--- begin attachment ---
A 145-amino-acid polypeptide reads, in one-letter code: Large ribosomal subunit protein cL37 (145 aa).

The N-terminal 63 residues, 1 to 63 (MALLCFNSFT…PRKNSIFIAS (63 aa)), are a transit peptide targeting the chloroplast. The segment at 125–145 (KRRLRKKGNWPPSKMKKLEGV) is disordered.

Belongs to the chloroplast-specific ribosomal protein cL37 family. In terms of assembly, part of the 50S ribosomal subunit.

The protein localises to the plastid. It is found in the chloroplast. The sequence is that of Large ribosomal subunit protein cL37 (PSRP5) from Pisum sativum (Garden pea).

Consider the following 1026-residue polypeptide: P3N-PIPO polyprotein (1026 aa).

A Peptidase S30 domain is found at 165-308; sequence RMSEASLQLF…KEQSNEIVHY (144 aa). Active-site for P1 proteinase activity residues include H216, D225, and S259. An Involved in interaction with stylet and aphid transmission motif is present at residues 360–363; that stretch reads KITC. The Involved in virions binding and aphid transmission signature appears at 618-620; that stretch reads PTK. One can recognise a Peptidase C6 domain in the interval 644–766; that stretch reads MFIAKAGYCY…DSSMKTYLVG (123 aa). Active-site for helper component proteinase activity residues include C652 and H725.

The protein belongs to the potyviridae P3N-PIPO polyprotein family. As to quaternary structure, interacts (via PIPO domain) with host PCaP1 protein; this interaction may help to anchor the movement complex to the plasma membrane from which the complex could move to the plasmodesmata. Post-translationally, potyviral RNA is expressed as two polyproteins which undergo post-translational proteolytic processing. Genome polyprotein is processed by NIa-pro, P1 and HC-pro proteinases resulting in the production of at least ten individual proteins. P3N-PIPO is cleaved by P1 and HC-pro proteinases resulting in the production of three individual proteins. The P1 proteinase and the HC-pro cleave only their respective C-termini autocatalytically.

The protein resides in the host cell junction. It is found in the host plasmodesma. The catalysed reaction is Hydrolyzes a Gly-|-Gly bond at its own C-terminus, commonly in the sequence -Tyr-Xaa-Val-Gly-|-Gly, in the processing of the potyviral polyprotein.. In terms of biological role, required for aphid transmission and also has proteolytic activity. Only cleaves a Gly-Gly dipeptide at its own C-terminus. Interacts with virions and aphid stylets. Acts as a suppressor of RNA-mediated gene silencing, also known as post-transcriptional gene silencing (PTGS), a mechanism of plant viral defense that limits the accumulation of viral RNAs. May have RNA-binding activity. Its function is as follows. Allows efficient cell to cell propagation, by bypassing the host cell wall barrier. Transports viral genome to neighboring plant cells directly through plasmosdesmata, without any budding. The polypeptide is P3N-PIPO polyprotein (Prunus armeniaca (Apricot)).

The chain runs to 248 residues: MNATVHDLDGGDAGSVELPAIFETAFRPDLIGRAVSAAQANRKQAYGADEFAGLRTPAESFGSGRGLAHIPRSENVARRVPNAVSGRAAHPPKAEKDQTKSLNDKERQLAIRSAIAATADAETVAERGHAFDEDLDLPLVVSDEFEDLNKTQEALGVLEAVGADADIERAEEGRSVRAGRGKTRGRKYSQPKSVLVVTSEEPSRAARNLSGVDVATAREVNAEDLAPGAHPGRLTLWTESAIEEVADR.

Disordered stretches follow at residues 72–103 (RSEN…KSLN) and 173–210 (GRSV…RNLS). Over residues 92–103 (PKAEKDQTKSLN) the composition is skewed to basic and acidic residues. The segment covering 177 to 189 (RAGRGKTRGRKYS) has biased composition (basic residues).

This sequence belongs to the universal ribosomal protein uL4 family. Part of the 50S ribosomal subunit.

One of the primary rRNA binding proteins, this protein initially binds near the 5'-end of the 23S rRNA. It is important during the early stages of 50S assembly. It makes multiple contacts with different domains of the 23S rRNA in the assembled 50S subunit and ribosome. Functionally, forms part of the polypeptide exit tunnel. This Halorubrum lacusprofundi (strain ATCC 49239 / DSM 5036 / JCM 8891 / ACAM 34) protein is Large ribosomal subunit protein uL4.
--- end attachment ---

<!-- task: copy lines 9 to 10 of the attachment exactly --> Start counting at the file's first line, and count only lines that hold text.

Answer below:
The chain runs to 248 residues: MNATVHDLDGGDAGSVELPAIFETAFRPDLIGRAVSAAQANRKQAYGADEFAGLRTPAESFGSGRGLAHIPRSENVARRVPNAVSGRAAHPPKAEKDQTKSLNDKERQLAIRSAIAATADAETVAERGHAFDEDLDLPLVVSDEFEDLNKTQEALGVLEAVGADADIERAEEGRSVRAGRGKTRGRKYSQPKSVLVVTSEEPSRAARNLSGVDVATAREVNAEDLAPGAHPGRLTLWTESAIEEVADR.

Disordered stretches follow at residues 72–103 (RSEN…KSLN) and 173–210 (GRSV…RNLS). Over residues 92–103 (PKAEKDQTKSLN) the composition is skewed to basic and acidic residues. The segment covering 177 to 189 (RAGRGKTRGRKYS) has biased composition (basic residues).